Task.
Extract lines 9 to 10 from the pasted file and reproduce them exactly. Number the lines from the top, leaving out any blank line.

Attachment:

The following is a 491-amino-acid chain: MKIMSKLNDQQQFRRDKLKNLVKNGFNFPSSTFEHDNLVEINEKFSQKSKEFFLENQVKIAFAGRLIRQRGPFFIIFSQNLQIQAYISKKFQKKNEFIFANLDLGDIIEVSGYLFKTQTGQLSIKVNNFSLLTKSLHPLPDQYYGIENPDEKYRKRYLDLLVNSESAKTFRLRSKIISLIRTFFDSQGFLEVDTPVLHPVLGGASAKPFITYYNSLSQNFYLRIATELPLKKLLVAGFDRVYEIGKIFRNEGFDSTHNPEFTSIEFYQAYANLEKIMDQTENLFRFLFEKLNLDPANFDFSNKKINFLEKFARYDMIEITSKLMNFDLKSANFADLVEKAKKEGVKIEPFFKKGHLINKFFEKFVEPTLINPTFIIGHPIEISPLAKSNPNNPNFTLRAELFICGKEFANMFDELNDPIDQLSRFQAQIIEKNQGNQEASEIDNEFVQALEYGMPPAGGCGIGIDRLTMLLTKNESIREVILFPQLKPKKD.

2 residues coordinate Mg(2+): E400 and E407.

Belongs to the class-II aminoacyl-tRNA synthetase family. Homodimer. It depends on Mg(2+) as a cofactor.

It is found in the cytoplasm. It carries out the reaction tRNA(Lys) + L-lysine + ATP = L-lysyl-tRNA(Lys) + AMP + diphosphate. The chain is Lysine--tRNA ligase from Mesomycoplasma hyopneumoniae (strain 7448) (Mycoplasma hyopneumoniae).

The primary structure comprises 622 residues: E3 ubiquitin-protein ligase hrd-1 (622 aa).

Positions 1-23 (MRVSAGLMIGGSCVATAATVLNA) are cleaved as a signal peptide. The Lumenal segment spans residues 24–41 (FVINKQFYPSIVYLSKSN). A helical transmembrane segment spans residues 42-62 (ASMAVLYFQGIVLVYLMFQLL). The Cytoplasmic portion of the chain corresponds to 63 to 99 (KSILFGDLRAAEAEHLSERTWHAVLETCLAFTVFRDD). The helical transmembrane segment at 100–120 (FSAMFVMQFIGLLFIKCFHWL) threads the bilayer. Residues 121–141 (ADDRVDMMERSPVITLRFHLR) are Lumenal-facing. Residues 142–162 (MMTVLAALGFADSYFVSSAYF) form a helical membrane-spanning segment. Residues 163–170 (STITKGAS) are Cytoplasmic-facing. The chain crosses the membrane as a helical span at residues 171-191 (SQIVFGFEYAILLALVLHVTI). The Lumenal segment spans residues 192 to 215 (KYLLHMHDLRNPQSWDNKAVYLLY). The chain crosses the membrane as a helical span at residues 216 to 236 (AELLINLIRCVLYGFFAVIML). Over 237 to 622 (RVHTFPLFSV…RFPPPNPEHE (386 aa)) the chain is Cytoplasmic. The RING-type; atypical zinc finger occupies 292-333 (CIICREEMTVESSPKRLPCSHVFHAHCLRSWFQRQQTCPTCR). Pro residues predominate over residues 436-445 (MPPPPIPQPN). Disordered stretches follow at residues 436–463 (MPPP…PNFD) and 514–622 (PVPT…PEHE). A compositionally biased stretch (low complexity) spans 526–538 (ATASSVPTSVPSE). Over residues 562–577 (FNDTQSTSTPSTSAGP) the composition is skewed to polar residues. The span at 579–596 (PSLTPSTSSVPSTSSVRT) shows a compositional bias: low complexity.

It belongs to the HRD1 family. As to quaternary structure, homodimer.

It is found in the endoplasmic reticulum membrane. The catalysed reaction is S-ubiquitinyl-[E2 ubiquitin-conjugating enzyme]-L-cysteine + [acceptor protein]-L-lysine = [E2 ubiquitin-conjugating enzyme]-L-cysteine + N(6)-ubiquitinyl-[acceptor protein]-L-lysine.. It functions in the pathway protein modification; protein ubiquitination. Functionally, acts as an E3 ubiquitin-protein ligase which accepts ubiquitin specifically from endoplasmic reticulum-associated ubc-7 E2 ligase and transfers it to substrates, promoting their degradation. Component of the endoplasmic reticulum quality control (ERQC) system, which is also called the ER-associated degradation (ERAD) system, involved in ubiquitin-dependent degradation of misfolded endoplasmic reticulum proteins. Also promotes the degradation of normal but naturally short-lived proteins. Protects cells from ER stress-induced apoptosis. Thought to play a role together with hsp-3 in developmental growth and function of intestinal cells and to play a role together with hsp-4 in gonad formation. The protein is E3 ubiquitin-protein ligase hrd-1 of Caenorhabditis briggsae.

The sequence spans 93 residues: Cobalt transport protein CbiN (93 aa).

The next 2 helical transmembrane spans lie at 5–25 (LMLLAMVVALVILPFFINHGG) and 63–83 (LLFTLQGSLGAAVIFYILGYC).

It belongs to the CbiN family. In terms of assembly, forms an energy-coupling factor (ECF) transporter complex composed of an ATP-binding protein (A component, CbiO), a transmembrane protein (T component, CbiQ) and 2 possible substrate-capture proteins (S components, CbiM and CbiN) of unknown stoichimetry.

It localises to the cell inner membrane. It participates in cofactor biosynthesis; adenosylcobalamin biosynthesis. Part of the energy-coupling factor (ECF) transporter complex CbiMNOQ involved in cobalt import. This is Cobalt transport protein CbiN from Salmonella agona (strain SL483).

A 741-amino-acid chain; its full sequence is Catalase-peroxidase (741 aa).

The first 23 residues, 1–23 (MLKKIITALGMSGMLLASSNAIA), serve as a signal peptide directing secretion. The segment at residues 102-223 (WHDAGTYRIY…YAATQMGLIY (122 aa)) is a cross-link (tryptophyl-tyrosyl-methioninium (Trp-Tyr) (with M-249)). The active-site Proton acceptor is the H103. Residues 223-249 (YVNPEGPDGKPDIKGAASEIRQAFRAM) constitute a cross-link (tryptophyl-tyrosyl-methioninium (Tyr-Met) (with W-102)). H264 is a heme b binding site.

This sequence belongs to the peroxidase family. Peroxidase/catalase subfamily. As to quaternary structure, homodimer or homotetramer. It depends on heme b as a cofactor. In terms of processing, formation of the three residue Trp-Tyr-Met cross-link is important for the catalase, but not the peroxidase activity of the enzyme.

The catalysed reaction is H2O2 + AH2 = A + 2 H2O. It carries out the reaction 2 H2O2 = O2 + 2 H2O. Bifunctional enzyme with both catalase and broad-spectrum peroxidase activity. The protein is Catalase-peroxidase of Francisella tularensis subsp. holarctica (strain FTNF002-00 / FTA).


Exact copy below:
The sequence spans 93 residues: Cobalt transport protein CbiN (93 aa).

The next 2 helical transmembrane spans lie at 5–25 (LMLLAMVVALVILPFFINHGG) and 63–83 (LLFTLQGSLGAAVIFYILGYC).